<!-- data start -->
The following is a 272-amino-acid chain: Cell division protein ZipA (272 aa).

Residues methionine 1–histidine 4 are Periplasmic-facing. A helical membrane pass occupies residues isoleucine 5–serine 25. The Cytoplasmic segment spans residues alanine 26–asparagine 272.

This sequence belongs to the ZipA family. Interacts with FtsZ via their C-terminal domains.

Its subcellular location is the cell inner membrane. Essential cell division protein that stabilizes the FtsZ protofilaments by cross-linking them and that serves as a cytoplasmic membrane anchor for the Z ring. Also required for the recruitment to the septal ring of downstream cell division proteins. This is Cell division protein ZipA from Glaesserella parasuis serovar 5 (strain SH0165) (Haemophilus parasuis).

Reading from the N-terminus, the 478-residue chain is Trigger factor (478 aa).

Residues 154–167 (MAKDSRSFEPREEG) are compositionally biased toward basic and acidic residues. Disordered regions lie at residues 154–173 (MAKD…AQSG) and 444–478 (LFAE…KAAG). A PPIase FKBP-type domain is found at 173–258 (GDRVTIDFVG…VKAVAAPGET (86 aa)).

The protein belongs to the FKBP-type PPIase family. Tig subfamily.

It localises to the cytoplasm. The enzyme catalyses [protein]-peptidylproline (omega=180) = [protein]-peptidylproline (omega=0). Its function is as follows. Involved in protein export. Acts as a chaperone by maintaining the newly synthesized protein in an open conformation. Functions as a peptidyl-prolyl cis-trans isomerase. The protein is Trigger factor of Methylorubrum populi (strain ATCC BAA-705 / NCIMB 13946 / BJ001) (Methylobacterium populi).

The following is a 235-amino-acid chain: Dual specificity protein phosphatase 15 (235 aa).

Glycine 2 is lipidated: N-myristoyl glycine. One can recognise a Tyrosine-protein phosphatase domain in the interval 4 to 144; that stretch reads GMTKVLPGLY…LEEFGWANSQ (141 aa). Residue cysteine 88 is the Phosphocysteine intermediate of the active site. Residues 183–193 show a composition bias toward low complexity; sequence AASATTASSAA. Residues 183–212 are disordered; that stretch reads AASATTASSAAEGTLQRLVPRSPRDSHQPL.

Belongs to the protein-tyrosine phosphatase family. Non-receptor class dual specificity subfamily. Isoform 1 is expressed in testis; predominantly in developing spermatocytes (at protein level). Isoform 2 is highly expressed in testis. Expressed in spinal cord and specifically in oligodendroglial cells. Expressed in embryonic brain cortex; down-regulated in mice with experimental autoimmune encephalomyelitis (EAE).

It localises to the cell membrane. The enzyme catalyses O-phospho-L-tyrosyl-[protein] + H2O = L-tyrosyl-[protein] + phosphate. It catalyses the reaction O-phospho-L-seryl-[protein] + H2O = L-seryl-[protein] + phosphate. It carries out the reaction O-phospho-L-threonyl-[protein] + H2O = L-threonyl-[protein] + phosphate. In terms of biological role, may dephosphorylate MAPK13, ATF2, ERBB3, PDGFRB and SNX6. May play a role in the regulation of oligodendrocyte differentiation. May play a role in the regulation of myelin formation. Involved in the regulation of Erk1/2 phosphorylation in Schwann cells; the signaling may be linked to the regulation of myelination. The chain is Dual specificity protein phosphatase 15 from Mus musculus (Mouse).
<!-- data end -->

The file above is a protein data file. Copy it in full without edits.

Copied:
The following is a 272-amino-acid chain: Cell division protein ZipA (272 aa).

Residues methionine 1–histidine 4 are Periplasmic-facing. A helical membrane pass occupies residues isoleucine 5–serine 25. The Cytoplasmic segment spans residues alanine 26–asparagine 272.

This sequence belongs to the ZipA family. Interacts with FtsZ via their C-terminal domains.

Its subcellular location is the cell inner membrane. Essential cell division protein that stabilizes the FtsZ protofilaments by cross-linking them and that serves as a cytoplasmic membrane anchor for the Z ring. Also required for the recruitment to the septal ring of downstream cell division proteins. This is Cell division protein ZipA from Glaesserella parasuis serovar 5 (strain SH0165) (Haemophilus parasuis).

Reading from the N-terminus, the 478-residue chain is Trigger factor (478 aa).

Residues 154–167 (MAKDSRSFEPREEG) are compositionally biased toward basic and acidic residues. Disordered regions lie at residues 154–173 (MAKD…AQSG) and 444–478 (LFAE…KAAG). A PPIase FKBP-type domain is found at 173–258 (GDRVTIDFVG…VKAVAAPGET (86 aa)).

The protein belongs to the FKBP-type PPIase family. Tig subfamily.

It localises to the cytoplasm. The enzyme catalyses [protein]-peptidylproline (omega=180) = [protein]-peptidylproline (omega=0). Its function is as follows. Involved in protein export. Acts as a chaperone by maintaining the newly synthesized protein in an open conformation. Functions as a peptidyl-prolyl cis-trans isomerase. The protein is Trigger factor of Methylorubrum populi (strain ATCC BAA-705 / NCIMB 13946 / BJ001) (Methylobacterium populi).

The following is a 235-amino-acid chain: Dual specificity protein phosphatase 15 (235 aa).

Glycine 2 is lipidated: N-myristoyl glycine. One can recognise a Tyrosine-protein phosphatase domain in the interval 4 to 144; that stretch reads GMTKVLPGLY…LEEFGWANSQ (141 aa). Residue cysteine 88 is the Phosphocysteine intermediate of the active site. Residues 183–193 show a composition bias toward low complexity; sequence AASATTASSAA. Residues 183–212 are disordered; that stretch reads AASATTASSAAEGTLQRLVPRSPRDSHQPL.

Belongs to the protein-tyrosine phosphatase family. Non-receptor class dual specificity subfamily. Isoform 1 is expressed in testis; predominantly in developing spermatocytes (at protein level). Isoform 2 is highly expressed in testis. Expressed in spinal cord and specifically in oligodendroglial cells. Expressed in embryonic brain cortex; down-regulated in mice with experimental autoimmune encephalomyelitis (EAE).

It localises to the cell membrane. The enzyme catalyses O-phospho-L-tyrosyl-[protein] + H2O = L-tyrosyl-[protein] + phosphate. It catalyses the reaction O-phospho-L-seryl-[protein] + H2O = L-seryl-[protein] + phosphate. It carries out the reaction O-phospho-L-threonyl-[protein] + H2O = L-threonyl-[protein] + phosphate. In terms of biological role, may dephosphorylate MAPK13, ATF2, ERBB3, PDGFRB and SNX6. May play a role in the regulation of oligodendrocyte differentiation. May play a role in the regulation of myelin formation. Involved in the regulation of Erk1/2 phosphorylation in Schwann cells; the signaling may be linked to the regulation of myelination. The chain is Dual specificity protein phosphatase 15 from Mus musculus (Mouse).